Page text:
Spinal fusion is a surgical procedure used to correct problems with the small bones of the spine (vertebrae). It is essentially a “welding” process. The basic idea is to fuse together the painful vertebrae so that they heal into a single, solid bone. Spinal fusion is major surgery, usually lasting several hours. There are different methods of spinal fusion.
Bone is taken from the pelvic bone or from a bone bank. The bone is used to make a bridge between vertebrae that are next to each other. This bone graft helps new bone grow.
Metal implants are usually used to hold the vertebrae together until new bone grows between them.
Spinal fusion may be done if you have:
- Injury or fractures to the bones in the spine
- Weak or unstable spine caused by infections or tumors
- Spondylolisthesis, a condition in which one vertebrae slips forward on top of another
- Abnormal curvatures, such as those from scoliosis or kyphosis
- Arthritis in the spine, such as spinal stenosis.
Spinal Fusion Procedure
A spine fusion surgery involves using bone graft to cause two vertebral bodies to grow together into one long bone. Bone graft can be taken from the patient’s hip (autograft bone) during the spine fusion surgery, harvested from cadaver bone (allograft bone), or manufactured (synthetic bone graft substitute). The surgical procedure of spinal fusion takes several hours to complete.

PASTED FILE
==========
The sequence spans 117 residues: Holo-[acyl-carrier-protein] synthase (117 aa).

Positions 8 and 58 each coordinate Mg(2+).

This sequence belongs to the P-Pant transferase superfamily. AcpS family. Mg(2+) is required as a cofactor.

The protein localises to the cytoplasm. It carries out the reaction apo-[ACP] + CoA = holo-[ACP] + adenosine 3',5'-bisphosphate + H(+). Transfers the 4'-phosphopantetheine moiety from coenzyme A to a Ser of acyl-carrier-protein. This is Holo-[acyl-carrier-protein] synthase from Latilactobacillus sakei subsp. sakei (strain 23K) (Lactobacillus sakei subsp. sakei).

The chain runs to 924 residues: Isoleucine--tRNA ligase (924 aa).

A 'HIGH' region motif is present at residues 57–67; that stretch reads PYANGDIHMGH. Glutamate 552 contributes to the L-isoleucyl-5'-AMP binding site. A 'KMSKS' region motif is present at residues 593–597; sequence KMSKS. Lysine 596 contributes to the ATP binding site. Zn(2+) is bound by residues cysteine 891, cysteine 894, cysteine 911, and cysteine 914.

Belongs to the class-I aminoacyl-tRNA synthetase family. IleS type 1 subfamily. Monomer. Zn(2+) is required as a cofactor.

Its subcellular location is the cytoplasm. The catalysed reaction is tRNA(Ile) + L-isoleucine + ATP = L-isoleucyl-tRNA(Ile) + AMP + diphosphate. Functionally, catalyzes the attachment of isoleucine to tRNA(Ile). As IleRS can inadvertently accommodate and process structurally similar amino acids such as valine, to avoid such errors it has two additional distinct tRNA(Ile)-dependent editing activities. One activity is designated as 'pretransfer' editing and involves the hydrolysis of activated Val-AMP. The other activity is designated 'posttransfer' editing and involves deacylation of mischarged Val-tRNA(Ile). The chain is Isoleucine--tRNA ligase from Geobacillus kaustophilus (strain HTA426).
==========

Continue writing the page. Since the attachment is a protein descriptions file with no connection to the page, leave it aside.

Cervical Spinal Fusion
Cervical spinal fusion (arthrodesis) is a surgery that joins selected bones in the neck (cervical spine ). There are different methods of doing a cervical spinal fusion:
Bone can be taken from elsewhere in your body or obtained from a bone bank (a bone graft). The bone is used to make a bridge between vertebrae that are next to each other (adjacent). This bone graft stimulates the growth of new bone. Man-made (artificial) fusion materials may also be used.
- Metal implants can be used to hold the vertebrae together until new bone grows between them.
- Metal plates can be screwed into the bone, joining adjacent vertebrae.
- An entire vertebra can be removed, and the spine then fused.
- A spinal disc can be removed and the adjacent vertebrae fused.
- This procedure can be done through an incision on the front (anterior) or back (posterior) of the neck.
What is Spinal Decompression Surgery ?
Spinal Decompression Surgery. Spinal decompression surgery is a general term that refers to various procedures intended to relieve symptoms caused by pressure, or compression, on the spinal cord and/or nerve roots. Bulging or collapsed disks, thickened joints, loosened ligaments and bony growths can narrow the spinal canal and the spinal nerve openings (foramen), causing irritation.
Symptoms of spinal nerve compression include:
In severe cases, pressure on the spinal nerves can cause paralysis and problems with bladder and/or bowel function.
- Diskectomy : This involves removing a portion of a disk to relieve pressure on the nearby nerve roots
- Laminectomy involves removal of the bony roof (lamina) over the spinal canal to decompress both sides (left and right) of the spinal canal.
- Laminotomy is decompression of one side of the spinal canal (left or right) by removing a small portion of the laminar roof over the spinal canal, leaving the majority of the lamina intact.
- Microsurgical laminoplasty is the decompression of the spinal canal using microsurgical techniques
- Foraminotomy or foraminectomy
- Both procedures are performed to expand the openings for the nerve roots to exit the spinal cord by removing some bone and other tissue. A foraminectomy generally refers to a procedure that removes a large amount of bone and tissue.
- Osteophyte removal
- This involves removing bony growths called osteophytes or bone spurs.
- This is surgery to remove the body of a vertebra, as well as the disks